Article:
• Fluoride concentrations in the pineal gland, brain and bone of goosander (Mergus merganser) and its prey in Odra River estuary in Poland 2014-04-18

    Abstract

    The aim of the study was to investigate fluoride concentrations in bone, brain and pineal gland of goosander Mergus merganser wintering in the Odra estuary (Poland) as well as in fish originating from its digestive tract. The fluoride concentrations were determined with potentiometric method. Medians of concentrations in goosander had the highest and the lowest values in pineal gland and brain (>760 and <190 mg/kg, respectively). Fluoride concentration in the pineal gland was significantly greater than in the bone and the brain of the duck. In fish, the fluoride concentration ranged from 37 to 640 mg/kg and significant correlation was revealed between the fluoride concentration and fish weight and length. Based on own results and data of other authors, a daily fluoride intake by the goosander in the Odra estuary was estimated at 15 mg. So high fluoride concentrations like in the duck have not been found in mammal brains.

  • Release of mobile forms of hazardous elements from glassworks fly ash into soils 2014-04-17

    Abstract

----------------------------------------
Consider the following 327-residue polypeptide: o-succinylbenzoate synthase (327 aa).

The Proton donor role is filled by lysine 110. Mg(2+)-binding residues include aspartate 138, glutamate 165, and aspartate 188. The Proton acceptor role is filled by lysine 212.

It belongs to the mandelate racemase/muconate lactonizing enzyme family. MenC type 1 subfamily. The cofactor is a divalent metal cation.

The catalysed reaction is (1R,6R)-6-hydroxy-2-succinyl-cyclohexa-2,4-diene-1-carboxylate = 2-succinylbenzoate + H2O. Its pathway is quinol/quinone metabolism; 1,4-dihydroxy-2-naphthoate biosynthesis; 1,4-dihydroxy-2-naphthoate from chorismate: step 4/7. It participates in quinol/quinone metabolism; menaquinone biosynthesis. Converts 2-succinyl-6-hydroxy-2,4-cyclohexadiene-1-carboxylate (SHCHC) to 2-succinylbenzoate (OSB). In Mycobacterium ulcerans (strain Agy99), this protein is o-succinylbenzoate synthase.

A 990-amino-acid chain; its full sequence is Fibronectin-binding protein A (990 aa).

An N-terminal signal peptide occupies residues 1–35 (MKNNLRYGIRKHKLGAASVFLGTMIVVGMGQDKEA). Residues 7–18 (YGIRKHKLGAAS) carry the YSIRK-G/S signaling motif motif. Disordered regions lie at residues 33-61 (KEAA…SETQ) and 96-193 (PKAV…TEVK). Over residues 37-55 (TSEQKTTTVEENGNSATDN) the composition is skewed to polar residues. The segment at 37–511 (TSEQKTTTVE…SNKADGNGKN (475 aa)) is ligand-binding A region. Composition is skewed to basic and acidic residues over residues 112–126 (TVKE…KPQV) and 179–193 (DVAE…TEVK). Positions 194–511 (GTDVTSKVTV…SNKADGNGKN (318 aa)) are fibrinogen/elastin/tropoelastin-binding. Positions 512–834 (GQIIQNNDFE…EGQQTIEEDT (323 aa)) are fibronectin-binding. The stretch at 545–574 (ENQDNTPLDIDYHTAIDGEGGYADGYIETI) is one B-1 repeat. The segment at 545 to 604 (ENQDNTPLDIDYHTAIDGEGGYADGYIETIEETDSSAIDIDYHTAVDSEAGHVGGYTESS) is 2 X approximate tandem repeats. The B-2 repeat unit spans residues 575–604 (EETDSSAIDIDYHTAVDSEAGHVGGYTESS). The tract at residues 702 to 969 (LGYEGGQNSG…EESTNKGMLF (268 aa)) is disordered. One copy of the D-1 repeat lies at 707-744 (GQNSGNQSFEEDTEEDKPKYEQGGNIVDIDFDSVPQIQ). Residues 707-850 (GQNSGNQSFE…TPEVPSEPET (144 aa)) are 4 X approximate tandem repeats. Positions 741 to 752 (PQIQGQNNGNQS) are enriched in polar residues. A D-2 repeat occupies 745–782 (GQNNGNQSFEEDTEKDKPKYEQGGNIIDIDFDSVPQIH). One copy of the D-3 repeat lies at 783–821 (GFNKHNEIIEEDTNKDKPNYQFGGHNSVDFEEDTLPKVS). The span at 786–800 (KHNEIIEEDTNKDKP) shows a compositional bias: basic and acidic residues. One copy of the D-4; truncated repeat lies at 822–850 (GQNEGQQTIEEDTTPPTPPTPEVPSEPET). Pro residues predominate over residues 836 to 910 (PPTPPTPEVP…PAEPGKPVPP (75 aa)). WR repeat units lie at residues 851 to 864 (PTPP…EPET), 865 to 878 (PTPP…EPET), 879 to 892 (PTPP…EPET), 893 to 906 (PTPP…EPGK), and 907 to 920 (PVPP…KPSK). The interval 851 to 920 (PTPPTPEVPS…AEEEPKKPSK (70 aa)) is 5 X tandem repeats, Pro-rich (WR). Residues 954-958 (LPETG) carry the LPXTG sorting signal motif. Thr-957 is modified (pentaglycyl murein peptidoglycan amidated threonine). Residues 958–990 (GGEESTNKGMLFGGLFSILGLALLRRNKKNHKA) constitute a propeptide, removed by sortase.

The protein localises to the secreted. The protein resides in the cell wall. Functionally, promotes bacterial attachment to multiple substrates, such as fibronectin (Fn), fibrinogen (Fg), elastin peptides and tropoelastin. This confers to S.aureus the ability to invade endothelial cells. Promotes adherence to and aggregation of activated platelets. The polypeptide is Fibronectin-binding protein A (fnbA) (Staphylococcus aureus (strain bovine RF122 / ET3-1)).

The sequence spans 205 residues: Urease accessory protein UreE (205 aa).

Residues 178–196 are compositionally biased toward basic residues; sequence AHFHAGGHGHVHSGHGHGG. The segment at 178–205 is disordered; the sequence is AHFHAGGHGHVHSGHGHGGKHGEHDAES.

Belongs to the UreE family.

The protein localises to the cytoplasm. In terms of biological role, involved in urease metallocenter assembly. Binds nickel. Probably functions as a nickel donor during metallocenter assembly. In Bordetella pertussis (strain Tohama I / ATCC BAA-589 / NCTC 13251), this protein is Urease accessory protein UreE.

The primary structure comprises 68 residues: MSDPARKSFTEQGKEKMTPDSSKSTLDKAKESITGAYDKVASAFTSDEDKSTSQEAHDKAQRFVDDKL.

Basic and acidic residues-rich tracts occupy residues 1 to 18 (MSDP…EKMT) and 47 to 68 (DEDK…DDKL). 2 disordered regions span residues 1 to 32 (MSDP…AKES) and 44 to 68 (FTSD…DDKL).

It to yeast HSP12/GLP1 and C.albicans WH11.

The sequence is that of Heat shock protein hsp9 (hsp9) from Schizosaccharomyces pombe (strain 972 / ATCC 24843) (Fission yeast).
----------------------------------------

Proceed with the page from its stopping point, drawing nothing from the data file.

The release of hazardous elements from the wastes of high-temperature processes represents a risk to the environment. We focused on the alteration of fly ash (FA) from glassworks collected from an electrostatic filter. FA contains elevated concentrations of Zn and Ba, among other elements. Overtime, small amounts of FA have been emitted from the factory and settled into the surrounding environment (soil). In order to assess the possible risks to the environment, samples of FA were placed in small nylon bags and deposited in 11 different soil horizons (containing diverse vegetation cover such as spruce and beech and also unforested areas). Samples of the FA in bags were exposed in the soils for 1 year. Then, the bags were collected, and the exposed soils in the direct vicinity of the FA bags were sampled. The total concentrations of Zn and Ba in the FA, as well as in the soil samples (original and exposed), were determined by ICP MS. The “mobile fraction” was determined as the exchangeable (acid extractable) fraction of the modified BCR sequential extraction procedure (SEP). The SEP results indicate that Zn and Ba may pose a potential environmental risk. Their concentrations in the first, most mobile, and bioavailable fraction increased in all the exposed soils. The most significant increases were observed in the upper soil horizons (litter and A horizon). The risk to the environment was evaluated on the basis of the Risk Assessment Code.